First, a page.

Student Spotlight: Ashley Moore Contributes to International Report on Global Nursing Workforce

Ashley Moore

Ashley Moore’s experience this past summer was one most nurses dream of. She worked alongside the World Health Organization’s Chief Nursing Officer and contributed to an international report emphasizing the importance of investing in the global nursing workforce.

Moore, a master’s student at the UCSF School of Nursing and nurse at the Outpatient Medical Oncology Clinic at the UCSF Medical Center, shares her takeaways from her WHO experience, why she chose to pursue her master’s degree at UCSF and why she focuses on health policy.

Name: Ashley Moore
Age: 36
Hometown: West Plains, Missouri
Program: Master of Science Program
Specialty: Health Policy

What motivated you to pursue an internship at the World Health Organization?

I knew an opportunity at the WHO would let me combine my passions: nursing, policy and global health. While the application process was intense, I had incredible support from UCSF faculty and my current employer. It certainly paid off, and the experience far exceeded my expectations.

What were some of your duties at the WHO?

I contributed to the State of the World’s Nursing 2020 report and helped the WHO gear up for the Year of the Nurse and Midwife 2020 campaign. I worked closely with the Chief Nursing Officer and other nurses within the WHO to find how to best support the world’s nurses and highlight the contributions they make to universal health care access.

Ashley Moore with WHO's CNO
Ashley Moore (left) with Elizabeth Iro, chief nursing officer of the World Health Organization.

What were some of your major takeaways from the experience?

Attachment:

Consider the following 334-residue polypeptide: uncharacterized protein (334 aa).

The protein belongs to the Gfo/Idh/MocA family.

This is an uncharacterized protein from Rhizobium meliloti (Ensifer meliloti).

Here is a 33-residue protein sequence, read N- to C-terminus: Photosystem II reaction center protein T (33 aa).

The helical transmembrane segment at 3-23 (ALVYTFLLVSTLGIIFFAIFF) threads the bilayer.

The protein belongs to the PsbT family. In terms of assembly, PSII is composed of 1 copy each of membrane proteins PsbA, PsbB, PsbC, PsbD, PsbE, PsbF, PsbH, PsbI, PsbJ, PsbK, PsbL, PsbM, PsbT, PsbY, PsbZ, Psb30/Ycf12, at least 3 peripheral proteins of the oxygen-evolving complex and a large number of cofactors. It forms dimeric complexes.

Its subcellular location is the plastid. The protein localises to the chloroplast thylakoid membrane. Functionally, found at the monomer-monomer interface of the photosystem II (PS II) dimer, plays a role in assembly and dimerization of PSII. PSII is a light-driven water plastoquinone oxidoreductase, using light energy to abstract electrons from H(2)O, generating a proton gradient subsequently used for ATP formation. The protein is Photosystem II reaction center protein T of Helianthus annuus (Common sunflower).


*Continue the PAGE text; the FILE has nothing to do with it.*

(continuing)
I recognize now, more than ever, that the world’s nurses should have a seat at the policy table. They deserve to be participating in the important health policy discussions taking place. Whether it’s a conversation around climate change, the health workforce, or health care reform, I believe that nurses have a unique perspective and a responsibility to represent the patient populations they serve.

Did you always want to be in nursing?

I am proud to be a third-generation nurse. While my original goal was to go to law school, life had other plans. I initially received a B.A. in International Relations and worked for a non-profit in South Asia. That experience opened my eyes to global health disparities and ultimately led me to nursing.

Why did you choose the UCSF School of Nursing to pursue your master’s degree?

As a UCSF employee, I was very familiar with the institution’s credibility and excellence. Also, the School of Nursing is one of the only schools in the country that has a program for health policy.

Why focus on health policy?

Sometimes, as a clinical nurse, I found myself frustrated by regulations and policies directing nursing practice and ultimately, affecting the patient experience. I felt that I had something valuable to contribute, but I needed the education and tools to help me do so in the most effective way.

What are your career plans after completing your master’s degree?

I hope to pursue a role in global policy in some capacity. I’m specifically interested in refugee health care and how refugee populations around the world are being affected by climate change.

What do you do to relax in your spare time?

When I'm not working or studying, I love exploring the beautiful trails of the Bay Area with my dog, George.